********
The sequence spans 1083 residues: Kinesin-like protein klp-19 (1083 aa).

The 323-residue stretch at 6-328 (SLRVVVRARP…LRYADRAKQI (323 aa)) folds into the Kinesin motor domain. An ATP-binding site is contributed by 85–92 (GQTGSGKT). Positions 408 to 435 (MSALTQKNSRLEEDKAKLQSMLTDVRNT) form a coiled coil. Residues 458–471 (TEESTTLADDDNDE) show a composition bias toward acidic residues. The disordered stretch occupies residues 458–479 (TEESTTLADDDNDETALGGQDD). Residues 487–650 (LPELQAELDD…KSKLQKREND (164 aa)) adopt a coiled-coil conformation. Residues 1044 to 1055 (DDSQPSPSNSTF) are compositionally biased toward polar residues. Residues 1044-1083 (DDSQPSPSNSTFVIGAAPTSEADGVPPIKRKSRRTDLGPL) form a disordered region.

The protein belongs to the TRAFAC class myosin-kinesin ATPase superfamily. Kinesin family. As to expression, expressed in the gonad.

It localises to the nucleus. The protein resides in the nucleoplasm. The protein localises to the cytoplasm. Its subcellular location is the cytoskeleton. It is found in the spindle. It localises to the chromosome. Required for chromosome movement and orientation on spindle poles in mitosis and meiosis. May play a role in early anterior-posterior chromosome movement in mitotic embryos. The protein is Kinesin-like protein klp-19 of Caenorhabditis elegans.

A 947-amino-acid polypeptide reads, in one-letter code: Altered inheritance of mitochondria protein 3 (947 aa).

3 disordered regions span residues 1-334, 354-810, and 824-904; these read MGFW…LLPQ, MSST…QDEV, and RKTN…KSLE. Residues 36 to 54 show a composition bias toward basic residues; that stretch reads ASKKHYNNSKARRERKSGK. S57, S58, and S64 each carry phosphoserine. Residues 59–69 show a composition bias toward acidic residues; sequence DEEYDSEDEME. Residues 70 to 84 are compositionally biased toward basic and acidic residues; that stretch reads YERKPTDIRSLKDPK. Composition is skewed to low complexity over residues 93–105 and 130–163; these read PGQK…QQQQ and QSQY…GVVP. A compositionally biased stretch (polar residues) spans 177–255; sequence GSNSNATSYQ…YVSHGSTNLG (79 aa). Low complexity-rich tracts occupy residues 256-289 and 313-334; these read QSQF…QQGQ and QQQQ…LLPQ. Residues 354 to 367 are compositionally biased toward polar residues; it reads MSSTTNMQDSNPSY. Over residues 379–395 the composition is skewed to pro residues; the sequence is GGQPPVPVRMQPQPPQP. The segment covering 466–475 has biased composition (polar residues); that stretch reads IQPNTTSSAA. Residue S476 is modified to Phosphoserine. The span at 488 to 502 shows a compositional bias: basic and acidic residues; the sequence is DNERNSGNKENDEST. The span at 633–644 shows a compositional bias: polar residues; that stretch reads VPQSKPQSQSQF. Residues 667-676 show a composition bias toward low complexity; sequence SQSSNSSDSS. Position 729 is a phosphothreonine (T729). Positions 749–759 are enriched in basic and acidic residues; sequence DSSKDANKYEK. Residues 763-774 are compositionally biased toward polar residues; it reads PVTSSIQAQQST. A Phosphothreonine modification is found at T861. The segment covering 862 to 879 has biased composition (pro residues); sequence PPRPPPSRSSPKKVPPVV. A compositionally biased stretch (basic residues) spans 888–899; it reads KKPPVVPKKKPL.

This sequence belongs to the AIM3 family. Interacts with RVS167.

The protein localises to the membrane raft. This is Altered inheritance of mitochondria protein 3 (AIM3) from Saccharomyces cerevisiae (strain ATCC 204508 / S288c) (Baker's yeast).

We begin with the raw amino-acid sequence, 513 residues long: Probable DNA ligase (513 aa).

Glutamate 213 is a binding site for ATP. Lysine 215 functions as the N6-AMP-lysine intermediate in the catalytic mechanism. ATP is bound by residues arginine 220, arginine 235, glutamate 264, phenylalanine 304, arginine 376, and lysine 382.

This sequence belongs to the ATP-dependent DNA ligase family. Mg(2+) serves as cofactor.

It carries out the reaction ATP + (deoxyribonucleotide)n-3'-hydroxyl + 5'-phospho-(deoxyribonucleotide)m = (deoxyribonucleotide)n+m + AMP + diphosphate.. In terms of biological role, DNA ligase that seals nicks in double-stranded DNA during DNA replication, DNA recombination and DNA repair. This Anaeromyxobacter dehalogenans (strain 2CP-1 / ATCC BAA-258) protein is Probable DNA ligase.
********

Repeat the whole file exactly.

The sequence spans 1083 residues: Kinesin-like protein klp-19 (1083 aa).

The 323-residue stretch at 6-328 (SLRVVVRARP…LRYADRAKQI (323 aa)) folds into the Kinesin motor domain. An ATP-binding site is contributed by 85–92 (GQTGSGKT). Positions 408 to 435 (MSALTQKNSRLEEDKAKLQSMLTDVRNT) form a coiled coil. Residues 458–471 (TEESTTLADDDNDE) show a composition bias toward acidic residues. The disordered stretch occupies residues 458–479 (TEESTTLADDDNDETALGGQDD). Residues 487–650 (LPELQAELDD…KSKLQKREND (164 aa)) adopt a coiled-coil conformation. Residues 1044 to 1055 (DDSQPSPSNSTF) are compositionally biased toward polar residues. Residues 1044-1083 (DDSQPSPSNSTFVIGAAPTSEADGVPPIKRKSRRTDLGPL) form a disordered region.

The protein belongs to the TRAFAC class myosin-kinesin ATPase superfamily. Kinesin family. As to expression, expressed in the gonad.

It localises to the nucleus. The protein resides in the nucleoplasm. The protein localises to the cytoplasm. Its subcellular location is the cytoskeleton. It is found in the spindle. It localises to the chromosome. Required for chromosome movement and orientation on spindle poles in mitosis and meiosis. May play a role in early anterior-posterior chromosome movement in mitotic embryos. The protein is Kinesin-like protein klp-19 of Caenorhabditis elegans.

A 947-amino-acid polypeptide reads, in one-letter code: Altered inheritance of mitochondria protein 3 (947 aa).

3 disordered regions span residues 1-334, 354-810, and 824-904; these read MGFW…LLPQ, MSST…QDEV, and RKTN…KSLE. Residues 36 to 54 show a composition bias toward basic residues; that stretch reads ASKKHYNNSKARRERKSGK. S57, S58, and S64 each carry phosphoserine. Residues 59–69 show a composition bias toward acidic residues; sequence DEEYDSEDEME. Residues 70 to 84 are compositionally biased toward basic and acidic residues; that stretch reads YERKPTDIRSLKDPK. Composition is skewed to low complexity over residues 93–105 and 130–163; these read PGQK…QQQQ and QSQY…GVVP. A compositionally biased stretch (polar residues) spans 177–255; sequence GSNSNATSYQ…YVSHGSTNLG (79 aa). Low complexity-rich tracts occupy residues 256-289 and 313-334; these read QSQF…QQGQ and QQQQ…LLPQ. Residues 354 to 367 are compositionally biased toward polar residues; it reads MSSTTNMQDSNPSY. Over residues 379–395 the composition is skewed to pro residues; the sequence is GGQPPVPVRMQPQPPQP. The segment covering 466–475 has biased composition (polar residues); that stretch reads IQPNTTSSAA. Residue S476 is modified to Phosphoserine. The span at 488 to 502 shows a compositional bias: basic and acidic residues; the sequence is DNERNSGNKENDEST. The span at 633–644 shows a compositional bias: polar residues; that stretch reads VPQSKPQSQSQF. Residues 667-676 show a composition bias toward low complexity; sequence SQSSNSSDSS. Position 729 is a phosphothreonine (T729). Positions 749–759 are enriched in basic and acidic residues; sequence DSSKDANKYEK. Residues 763-774 are compositionally biased toward polar residues; it reads PVTSSIQAQQST. A Phosphothreonine modification is found at T861. The segment covering 862 to 879 has biased composition (pro residues); sequence PPRPPPSRSSPKKVPPVV. A compositionally biased stretch (basic residues) spans 888–899; it reads KKPPVVPKKKPL.

This sequence belongs to the AIM3 family. Interacts with RVS167.

The protein localises to the membrane raft. This is Altered inheritance of mitochondria protein 3 (AIM3) from Saccharomyces cerevisiae (strain ATCC 204508 / S288c) (Baker's yeast).

We begin with the raw amino-acid sequence, 513 residues long: Probable DNA ligase (513 aa).

Glutamate 213 is a binding site for ATP. Lysine 215 functions as the N6-AMP-lysine intermediate in the catalytic mechanism. ATP is bound by residues arginine 220, arginine 235, glutamate 264, phenylalanine 304, arginine 376, and lysine 382.

This sequence belongs to the ATP-dependent DNA ligase family. Mg(2+) serves as cofactor.

It carries out the reaction ATP + (deoxyribonucleotide)n-3'-hydroxyl + 5'-phospho-(deoxyribonucleotide)m = (deoxyribonucleotide)n+m + AMP + diphosphate.. In terms of biological role, DNA ligase that seals nicks in double-stranded DNA during DNA replication, DNA recombination and DNA repair. This Anaeromyxobacter dehalogenans (strain 2CP-1 / ATCC BAA-258) protein is Probable DNA ligase.